Do you remember when you last sat down for a proper dinner with the rest of your family?
If you do, and it was within the last few days, you should congratulate yourself. Unfortunately, it is now rare or nonexistent for many families.
Our lives have become increasingly busy, with many of us working long hours and many more mothers now out at work. The number of children attending extracurricular activities has also increased making the end of the day a busy and stressful time. We have less time to cook meals from scratch, while fast food has become more easily accessible.
Many families eat fast food most days of the week. Indeed, I have had many mothers say to me that they have never cooked a family meal, but rather that they collect something on the way home. Does this sound familiar?
In many households, individual family members, including children, are eating on their own – often in their bedrooms or in front of the television.
When I was a child, my family had our dinner at the same time every day at the kitchen table. We knew what time we had to be home and that there would be an expectation that we would wash our hands and help set the table. Not only did we learn table manners, including how to use cutlery appropriately, but we also learned the art of social communication, including taking turns.
It was the time when we would chat about our day. We would have never dared to get down from the table until everyone had finished their meal and when the meal was finished we would help clean up. As the Cayman Super Nanny, I work in homes with families where too often shared mealtimes do not exist, children do not know how to use cutlery, using their fingers instead, and they feel that it is OK to walk around the house while eating.
I am sure that many of you will have seen children out in restaurants who behave in this way as well as those children who sit with an iPad or equivalent in front of them while eating.
There is a wealth of evidence linking the family environment, and shared mealtimes in particular, with learning how to socialise and behave appropriately. Children learn these skills from their parents at the family dinner table. If these shared meals do not take place then learning opportunities are lost.
I remember a few years ago being at an important business lunch where my boss was trying to impress potential clients. I was shocked that my boss, one of the senior partner’s at the company, had such terrible table manners. He did not know which cutlery to use, he ate too fast and he spoke with his mouth full. I do not need to tell you that the impression he made was not the one he intended.
Family routines also help children to feel secure and loved. Regular shared mealtimes give children opportunities to discuss their problems, and feeling that their opinions are valued will create trust within the family. This interaction will also teach them to respect other family members and become closer with their siblings. Your children will learn that you are interested in them and their views if you take the time to share meals with them.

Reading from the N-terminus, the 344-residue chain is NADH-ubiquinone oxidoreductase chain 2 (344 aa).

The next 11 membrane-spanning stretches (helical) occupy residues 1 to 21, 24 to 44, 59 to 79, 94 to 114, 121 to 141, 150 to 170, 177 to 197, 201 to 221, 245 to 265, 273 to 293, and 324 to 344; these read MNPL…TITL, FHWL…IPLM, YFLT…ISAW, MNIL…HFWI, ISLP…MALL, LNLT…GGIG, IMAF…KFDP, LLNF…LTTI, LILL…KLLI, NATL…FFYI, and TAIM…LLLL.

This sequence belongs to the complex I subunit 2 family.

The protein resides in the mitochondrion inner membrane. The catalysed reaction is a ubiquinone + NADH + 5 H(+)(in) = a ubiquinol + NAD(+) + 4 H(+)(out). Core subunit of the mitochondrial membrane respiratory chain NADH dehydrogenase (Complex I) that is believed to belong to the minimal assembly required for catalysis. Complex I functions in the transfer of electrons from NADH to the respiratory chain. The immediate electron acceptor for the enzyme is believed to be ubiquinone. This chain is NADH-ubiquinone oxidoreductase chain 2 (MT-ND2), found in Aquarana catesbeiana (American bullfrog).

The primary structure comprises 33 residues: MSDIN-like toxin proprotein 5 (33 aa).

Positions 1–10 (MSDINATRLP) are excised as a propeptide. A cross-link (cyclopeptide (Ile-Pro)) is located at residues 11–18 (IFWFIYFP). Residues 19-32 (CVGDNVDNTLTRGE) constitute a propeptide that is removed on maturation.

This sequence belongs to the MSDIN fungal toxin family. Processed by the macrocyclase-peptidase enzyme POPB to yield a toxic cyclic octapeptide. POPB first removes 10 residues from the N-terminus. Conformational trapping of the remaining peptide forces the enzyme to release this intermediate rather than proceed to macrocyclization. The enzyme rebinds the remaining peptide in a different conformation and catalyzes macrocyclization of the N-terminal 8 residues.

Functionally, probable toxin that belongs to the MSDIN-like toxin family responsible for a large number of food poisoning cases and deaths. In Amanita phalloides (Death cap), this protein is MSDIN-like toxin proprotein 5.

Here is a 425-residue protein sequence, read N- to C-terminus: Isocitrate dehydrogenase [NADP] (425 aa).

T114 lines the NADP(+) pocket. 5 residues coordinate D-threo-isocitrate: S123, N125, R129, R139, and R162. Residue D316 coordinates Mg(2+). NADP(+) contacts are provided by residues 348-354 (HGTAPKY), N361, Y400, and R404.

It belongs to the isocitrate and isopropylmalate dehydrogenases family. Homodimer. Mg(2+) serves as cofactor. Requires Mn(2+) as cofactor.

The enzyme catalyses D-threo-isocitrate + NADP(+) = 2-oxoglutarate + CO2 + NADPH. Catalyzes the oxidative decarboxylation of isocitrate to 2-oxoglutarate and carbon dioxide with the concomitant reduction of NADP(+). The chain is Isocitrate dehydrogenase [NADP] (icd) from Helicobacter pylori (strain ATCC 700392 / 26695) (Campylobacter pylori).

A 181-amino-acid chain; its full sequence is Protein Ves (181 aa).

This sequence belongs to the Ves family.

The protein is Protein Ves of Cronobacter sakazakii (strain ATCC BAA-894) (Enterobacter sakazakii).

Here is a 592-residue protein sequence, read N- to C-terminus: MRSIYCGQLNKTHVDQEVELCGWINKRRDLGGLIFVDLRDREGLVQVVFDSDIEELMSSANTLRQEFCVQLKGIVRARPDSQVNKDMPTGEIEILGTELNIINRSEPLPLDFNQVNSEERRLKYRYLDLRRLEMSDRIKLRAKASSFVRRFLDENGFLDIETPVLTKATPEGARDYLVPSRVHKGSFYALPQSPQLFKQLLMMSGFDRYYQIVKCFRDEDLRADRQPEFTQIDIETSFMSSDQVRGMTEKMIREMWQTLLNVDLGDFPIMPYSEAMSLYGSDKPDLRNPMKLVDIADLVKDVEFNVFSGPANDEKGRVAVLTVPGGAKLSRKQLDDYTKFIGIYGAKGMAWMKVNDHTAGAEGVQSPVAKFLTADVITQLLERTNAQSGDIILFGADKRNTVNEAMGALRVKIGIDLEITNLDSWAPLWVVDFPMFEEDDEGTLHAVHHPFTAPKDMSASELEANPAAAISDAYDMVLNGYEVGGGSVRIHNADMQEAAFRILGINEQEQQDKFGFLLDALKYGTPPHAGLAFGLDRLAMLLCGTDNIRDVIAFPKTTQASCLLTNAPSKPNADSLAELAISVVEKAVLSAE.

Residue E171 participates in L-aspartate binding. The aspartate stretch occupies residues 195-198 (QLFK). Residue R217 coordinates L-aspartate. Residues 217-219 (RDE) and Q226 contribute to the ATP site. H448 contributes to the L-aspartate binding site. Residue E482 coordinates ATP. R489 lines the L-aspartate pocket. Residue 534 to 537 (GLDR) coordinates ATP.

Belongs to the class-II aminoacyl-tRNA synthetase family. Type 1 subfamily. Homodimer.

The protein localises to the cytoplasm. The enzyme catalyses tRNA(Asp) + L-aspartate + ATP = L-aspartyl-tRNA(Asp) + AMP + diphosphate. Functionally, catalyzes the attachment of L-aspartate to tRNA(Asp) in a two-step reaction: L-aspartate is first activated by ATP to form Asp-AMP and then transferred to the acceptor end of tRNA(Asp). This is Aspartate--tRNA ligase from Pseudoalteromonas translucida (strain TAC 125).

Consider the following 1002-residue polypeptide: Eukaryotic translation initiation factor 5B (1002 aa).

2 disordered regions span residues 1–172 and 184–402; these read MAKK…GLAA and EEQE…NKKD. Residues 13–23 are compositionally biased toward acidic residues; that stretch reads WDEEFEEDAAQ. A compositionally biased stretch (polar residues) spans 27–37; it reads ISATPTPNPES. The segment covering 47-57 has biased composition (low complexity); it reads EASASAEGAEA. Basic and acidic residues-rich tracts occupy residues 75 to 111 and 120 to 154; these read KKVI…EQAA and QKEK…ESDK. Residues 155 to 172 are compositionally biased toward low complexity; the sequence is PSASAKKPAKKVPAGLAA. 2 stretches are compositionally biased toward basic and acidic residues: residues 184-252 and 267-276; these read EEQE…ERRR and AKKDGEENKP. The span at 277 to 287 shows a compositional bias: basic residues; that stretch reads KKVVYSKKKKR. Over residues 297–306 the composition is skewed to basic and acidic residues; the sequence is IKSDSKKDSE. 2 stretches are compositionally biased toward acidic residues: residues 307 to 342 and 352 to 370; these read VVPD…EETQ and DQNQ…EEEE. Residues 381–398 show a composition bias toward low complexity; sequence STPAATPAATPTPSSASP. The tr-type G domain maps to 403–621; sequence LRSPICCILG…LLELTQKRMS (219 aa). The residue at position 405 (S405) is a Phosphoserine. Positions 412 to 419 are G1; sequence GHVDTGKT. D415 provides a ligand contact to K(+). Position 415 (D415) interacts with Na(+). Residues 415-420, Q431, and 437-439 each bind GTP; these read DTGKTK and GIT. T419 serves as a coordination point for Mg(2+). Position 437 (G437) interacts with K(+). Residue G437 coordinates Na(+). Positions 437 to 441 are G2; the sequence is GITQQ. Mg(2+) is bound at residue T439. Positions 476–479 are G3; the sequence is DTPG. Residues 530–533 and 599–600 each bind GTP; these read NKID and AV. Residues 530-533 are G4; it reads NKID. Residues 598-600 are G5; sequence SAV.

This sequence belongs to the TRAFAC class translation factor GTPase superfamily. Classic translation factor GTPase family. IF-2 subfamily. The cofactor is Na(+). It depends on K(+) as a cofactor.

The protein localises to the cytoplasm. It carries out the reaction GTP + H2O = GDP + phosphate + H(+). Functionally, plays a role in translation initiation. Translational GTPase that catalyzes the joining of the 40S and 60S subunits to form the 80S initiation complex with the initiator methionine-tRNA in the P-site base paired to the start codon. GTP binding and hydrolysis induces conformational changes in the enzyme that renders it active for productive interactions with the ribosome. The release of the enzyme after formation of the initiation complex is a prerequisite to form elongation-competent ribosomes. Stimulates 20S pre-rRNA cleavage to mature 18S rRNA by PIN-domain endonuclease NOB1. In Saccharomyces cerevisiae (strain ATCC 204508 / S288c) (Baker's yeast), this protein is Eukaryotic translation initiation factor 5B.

The importance of parents as role models in the shared family meal becomes a recurring theme in research around the world:
‘Eating together as a family creates better eating habits later in life’ Journal of the American Diebetic Association. September 2007. In the long-term they had better diet quality, social eating, meal structure and meal frequency.
Research in Australia found that teenagers who regularly ate with their family were less likely to be overweight. Family meals led to reduced snacking and healthier food and social habits. American Journal Obesity Research.
Children who eat frequently with their families have better results at school and are less depressed. (Carson, 2006)
Teenagers who have dinner with their parents are less likely to smoke, drink or use illegal drugs. The National Centre on Addiction and Substance Abuse at Columbia University, September 2003.
“Volumes have been written about how to keep teenagers out of trouble, the answer may be as simple as eating family meals together more often.” ScienceDaily.Com 21st August 1997
If you, and your family, already enjoy shared family mealtimes you should feel pleased with your efforts. The rewards will be long lasting.
If you do not, and it seems an impossible task, why not start to take a few easy steps towards that valuable goal.
Try when possible to sit down with your children and share a meal, even if it is fast food.
Always turn off computers and televisions.
Teach your children good table manners, be a good role model for them.
Make mealtimes fun. Use it is an opportunity to take time out of the busy day to enjoy each other’s company.
Get the children to help; preparing the food, laying the table and helping to clear up afterwards. Show them you are grateful and that you appreciate their help.
You may not be able to sit down with the family every day, but wherever possible please take the time.
You will be repaid with better-behaved children who have better eating habits and more social skills. Let’s make family mealtimes a priority again and improve the prospects for our children.
Susie Bodden is a chartered educational psychologist and she can be reached at [email protected]